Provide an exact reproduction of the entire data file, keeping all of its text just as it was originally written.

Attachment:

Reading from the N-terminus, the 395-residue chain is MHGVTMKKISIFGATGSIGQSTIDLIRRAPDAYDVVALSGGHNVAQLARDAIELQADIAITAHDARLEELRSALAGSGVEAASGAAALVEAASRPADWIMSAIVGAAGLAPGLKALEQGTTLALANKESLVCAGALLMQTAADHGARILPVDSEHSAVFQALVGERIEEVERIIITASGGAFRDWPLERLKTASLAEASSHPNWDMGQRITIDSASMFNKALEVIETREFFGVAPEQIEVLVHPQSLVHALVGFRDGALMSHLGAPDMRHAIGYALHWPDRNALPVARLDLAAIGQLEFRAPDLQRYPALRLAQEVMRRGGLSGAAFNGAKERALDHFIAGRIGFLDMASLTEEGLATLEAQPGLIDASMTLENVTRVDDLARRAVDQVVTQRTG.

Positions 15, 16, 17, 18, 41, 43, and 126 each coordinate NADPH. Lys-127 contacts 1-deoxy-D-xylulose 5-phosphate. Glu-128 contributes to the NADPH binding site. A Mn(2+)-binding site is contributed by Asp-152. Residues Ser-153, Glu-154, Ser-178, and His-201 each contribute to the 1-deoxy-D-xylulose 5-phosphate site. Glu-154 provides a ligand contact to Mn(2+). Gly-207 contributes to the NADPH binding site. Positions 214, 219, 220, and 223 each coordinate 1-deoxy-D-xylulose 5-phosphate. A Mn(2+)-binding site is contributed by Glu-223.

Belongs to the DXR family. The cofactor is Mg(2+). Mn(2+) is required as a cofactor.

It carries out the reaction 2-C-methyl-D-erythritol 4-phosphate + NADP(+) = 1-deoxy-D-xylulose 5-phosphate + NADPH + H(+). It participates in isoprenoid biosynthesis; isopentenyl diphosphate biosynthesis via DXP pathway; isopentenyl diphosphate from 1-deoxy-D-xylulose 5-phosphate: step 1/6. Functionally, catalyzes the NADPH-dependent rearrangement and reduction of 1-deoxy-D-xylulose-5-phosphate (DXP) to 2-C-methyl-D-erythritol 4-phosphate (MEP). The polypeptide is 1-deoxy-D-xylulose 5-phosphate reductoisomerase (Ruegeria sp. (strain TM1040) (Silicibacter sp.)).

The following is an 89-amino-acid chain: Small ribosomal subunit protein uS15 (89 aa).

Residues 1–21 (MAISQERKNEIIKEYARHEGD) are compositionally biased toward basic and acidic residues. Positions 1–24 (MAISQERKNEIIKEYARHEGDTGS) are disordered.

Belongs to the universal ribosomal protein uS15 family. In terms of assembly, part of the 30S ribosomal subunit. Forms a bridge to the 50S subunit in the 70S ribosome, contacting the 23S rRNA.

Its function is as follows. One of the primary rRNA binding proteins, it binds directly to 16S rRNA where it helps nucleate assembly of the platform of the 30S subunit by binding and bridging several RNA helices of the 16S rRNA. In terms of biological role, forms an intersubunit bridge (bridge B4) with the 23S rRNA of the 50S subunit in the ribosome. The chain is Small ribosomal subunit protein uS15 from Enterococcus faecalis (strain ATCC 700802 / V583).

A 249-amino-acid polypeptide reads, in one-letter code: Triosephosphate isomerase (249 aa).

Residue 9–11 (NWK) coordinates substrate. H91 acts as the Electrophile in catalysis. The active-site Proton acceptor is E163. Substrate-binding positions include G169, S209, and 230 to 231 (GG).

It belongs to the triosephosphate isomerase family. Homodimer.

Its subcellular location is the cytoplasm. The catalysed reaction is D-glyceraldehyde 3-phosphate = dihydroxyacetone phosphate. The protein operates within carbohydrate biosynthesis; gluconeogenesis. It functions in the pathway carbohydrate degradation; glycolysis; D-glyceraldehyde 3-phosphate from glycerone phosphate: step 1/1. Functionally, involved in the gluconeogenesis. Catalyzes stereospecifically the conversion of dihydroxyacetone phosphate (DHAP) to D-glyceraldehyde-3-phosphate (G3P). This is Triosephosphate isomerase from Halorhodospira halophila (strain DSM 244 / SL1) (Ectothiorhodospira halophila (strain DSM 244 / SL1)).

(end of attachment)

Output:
Reading from the N-terminus, the 395-residue chain is MHGVTMKKISIFGATGSIGQSTIDLIRRAPDAYDVVALSGGHNVAQLARDAIELQADIAITAHDARLEELRSALAGSGVEAASGAAALVEAASRPADWIMSAIVGAAGLAPGLKALEQGTTLALANKESLVCAGALLMQTAADHGARILPVDSEHSAVFQALVGERIEEVERIIITASGGAFRDWPLERLKTASLAEASSHPNWDMGQRITIDSASMFNKALEVIETREFFGVAPEQIEVLVHPQSLVHALVGFRDGALMSHLGAPDMRHAIGYALHWPDRNALPVARLDLAAIGQLEFRAPDLQRYPALRLAQEVMRRGGLSGAAFNGAKERALDHFIAGRIGFLDMASLTEEGLATLEAQPGLIDASMTLENVTRVDDLARRAVDQVVTQRTG.

Positions 15, 16, 17, 18, 41, 43, and 126 each coordinate NADPH. Lys-127 contacts 1-deoxy-D-xylulose 5-phosphate. Glu-128 contributes to the NADPH binding site. A Mn(2+)-binding site is contributed by Asp-152. Residues Ser-153, Glu-154, Ser-178, and His-201 each contribute to the 1-deoxy-D-xylulose 5-phosphate site. Glu-154 provides a ligand contact to Mn(2+). Gly-207 contributes to the NADPH binding site. Positions 214, 219, 220, and 223 each coordinate 1-deoxy-D-xylulose 5-phosphate. A Mn(2+)-binding site is contributed by Glu-223.

Belongs to the DXR family. The cofactor is Mg(2+). Mn(2+) is required as a cofactor.

It carries out the reaction 2-C-methyl-D-erythritol 4-phosphate + NADP(+) = 1-deoxy-D-xylulose 5-phosphate + NADPH + H(+). It participates in isoprenoid biosynthesis; isopentenyl diphosphate biosynthesis via DXP pathway; isopentenyl diphosphate from 1-deoxy-D-xylulose 5-phosphate: step 1/6. Functionally, catalyzes the NADPH-dependent rearrangement and reduction of 1-deoxy-D-xylulose-5-phosphate (DXP) to 2-C-methyl-D-erythritol 4-phosphate (MEP). The polypeptide is 1-deoxy-D-xylulose 5-phosphate reductoisomerase (Ruegeria sp. (strain TM1040) (Silicibacter sp.)).

The following is an 89-amino-acid chain: Small ribosomal subunit protein uS15 (89 aa).

Residues 1–21 (MAISQERKNEIIKEYARHEGD) are compositionally biased toward basic and acidic residues. Positions 1–24 (MAISQERKNEIIKEYARHEGDTGS) are disordered.

Belongs to the universal ribosomal protein uS15 family. In terms of assembly, part of the 30S ribosomal subunit. Forms a bridge to the 50S subunit in the 70S ribosome, contacting the 23S rRNA.

Its function is as follows. One of the primary rRNA binding proteins, it binds directly to 16S rRNA where it helps nucleate assembly of the platform of the 30S subunit by binding and bridging several RNA helices of the 16S rRNA. In terms of biological role, forms an intersubunit bridge (bridge B4) with the 23S rRNA of the 50S subunit in the ribosome. The chain is Small ribosomal subunit protein uS15 from Enterococcus faecalis (strain ATCC 700802 / V583).

A 249-amino-acid polypeptide reads, in one-letter code: Triosephosphate isomerase (249 aa).

Residue 9–11 (NWK) coordinates substrate. H91 acts as the Electrophile in catalysis. The active-site Proton acceptor is E163. Substrate-binding positions include G169, S209, and 230 to 231 (GG).

It belongs to the triosephosphate isomerase family. Homodimer.

Its subcellular location is the cytoplasm. The catalysed reaction is D-glyceraldehyde 3-phosphate = dihydroxyacetone phosphate. The protein operates within carbohydrate biosynthesis; gluconeogenesis. It functions in the pathway carbohydrate degradation; glycolysis; D-glyceraldehyde 3-phosphate from glycerone phosphate: step 1/1. Functionally, involved in the gluconeogenesis. Catalyzes stereospecifically the conversion of dihydroxyacetone phosphate (DHAP) to D-glyceraldehyde-3-phosphate (G3P). This is Triosephosphate isomerase from Halorhodospira halophila (strain DSM 244 / SL1) (Ectothiorhodospira halophila (strain DSM 244 / SL1)).